Minimal Security Changes That Make A Significant Impact

If you find yourself saying, “I own a small company. I won’t be targeted,” unfortunately, the data is not on your side. Over 40% of data breaches happen to small businesses.  

Fundera compiled a list of terrifying facts about cybercriminals, data breaches, and security hacks. It’s enough to make your head spin.  

  • Cybercrime costs small and medium businesses more than $2.2 million a year.  
  • There was a 424% increase in new small business cyber breaches last year. 
  • 54% of small businesses don’t have a plan in place for reacting to cyberattacks. 

Now, this is not another doom and gloom article – quite the opposite. With a few tweaks and best practices implemented across your company, you’ll find that minimal changes can have a maximum impact on your cybersecurity. 

Let’s break down the simple security measure you can initiate immediately to reduce your risk significantly. 

Turn Employees into Security Warriors

The best defense is a good offense, and your employees are the front line. 

Raise employee awareness about security issues, explain how to detect a security threat, and make sure they know you rely on them to follow the security protocols you have (or are about to put!) in place. Ensure they know which colleagues are go-to resources for security questions or issues and keep everyone informed of the steps they need to take to remain compliant.  

Passwords, Meet 2 Factor Authentication

Case-sensitive letters, numbers, and symbols no longer cut it. Today’s cybercriminals use sophisticated cloud technology to crack passwords, guessing eight-character codes in 12 minutes. Even if you use a password manager, those too can be broken in minutes. The safest option is to require employees to use two-factor authentication, which can prevent 99.9% of hacks.  

 With two-factor authentication (2FA) or multi-factor authentication, the user is required to verify their identity in two ways. That can be a combination of two of these options: 

  • Entering a pin or password 
  • Using a fingerprint or biometric ID 
  • A device that can receive a one-time code via SMS or an app that can generate the one-time code on demand, such as Google Authenticator 
  • A hardware-based 2FA device 

Usually, a combination of the first and third will be secure enough and simple enough for employees to get used to. Two-factor authentication can be used with almost any cloud-based application, including GSuite, Microsoft Office Suite, Azure, and other cloud storage and services, social media platforms, storage sites like Dropbox, and more.  

Sew Up Vulnerabilities with Patch Management

Software development is an imperfect process. Each time a developer or software company releases a new version of the software, a patch update follows within a few days or weeks because a vulnerability was discovered. Cybercriminals will exploit vulnerabilities as soon as they find them.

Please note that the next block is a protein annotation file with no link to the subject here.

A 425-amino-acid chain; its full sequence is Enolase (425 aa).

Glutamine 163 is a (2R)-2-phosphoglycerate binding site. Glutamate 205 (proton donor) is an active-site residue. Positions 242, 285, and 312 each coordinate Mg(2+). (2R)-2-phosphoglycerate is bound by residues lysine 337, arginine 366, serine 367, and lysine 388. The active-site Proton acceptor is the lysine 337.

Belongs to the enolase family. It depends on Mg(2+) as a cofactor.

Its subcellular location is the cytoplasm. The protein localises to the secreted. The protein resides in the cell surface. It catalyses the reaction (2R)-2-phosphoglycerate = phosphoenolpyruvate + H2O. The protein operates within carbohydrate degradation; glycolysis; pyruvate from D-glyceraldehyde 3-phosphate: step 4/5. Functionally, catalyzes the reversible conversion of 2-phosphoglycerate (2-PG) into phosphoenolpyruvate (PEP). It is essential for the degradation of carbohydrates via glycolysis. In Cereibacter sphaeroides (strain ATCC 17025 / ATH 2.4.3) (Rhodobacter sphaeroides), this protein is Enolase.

Enhance your security by applying software patching best practices such as: 

  • Staying up to date with vendor security updates 
  • Applying new patches immediately 
  • Having a patch management policy that defines a schedule to scan all endpoints 
  • Having a rollback plan in place in case a patch isn’t compatible with your system.   

Patch management tools can help you automate these processes or assign them to the IT team.  

Defend Your Assets with Firewalls & EDR

If your business was a castle, firewalls and endpoint detection and response (EDR) software are like the moat and stone wall surrounding it and making it impenetrable to an attack.  

Firewalls create a barrier between your devices or systems and the outside world, preventing unauthorized access. Ensuring employees always have firewalls on before going online will go a long way. The firewall software will alert them if any intrusion is suspected so they can stop what they are doing and let IT know. Add an extra layer of protection for your entire network with a hardware firewall that works through your broadband router. 

As the name implies, EDR solutions provide multi-layer protection for endpoints. Instead of taking a reactive approach to cybersecurity, EDR puts companies in a proactive stance. Through a combination of real-time monitoring and analytics, EDR tools use automation to detect and mitigate threats, preventing attacks before they enter your system. 


As a business owner, you innately have a smaller security budget than an enterprise, which makes you a prime target for cybercriminals. Keep in mind that maintaining a high level of security is not a one-and-done type situation. As technology continues to evolve, so do cyberattacks. However, by initiating the minimal, free or low-cost solutions we’ve mentioned and adapting enterprise-like cybersecurity measures to your business, you’ll make significant headway towards fortifying your company’s security and preventing your company from becoming a statistic.  

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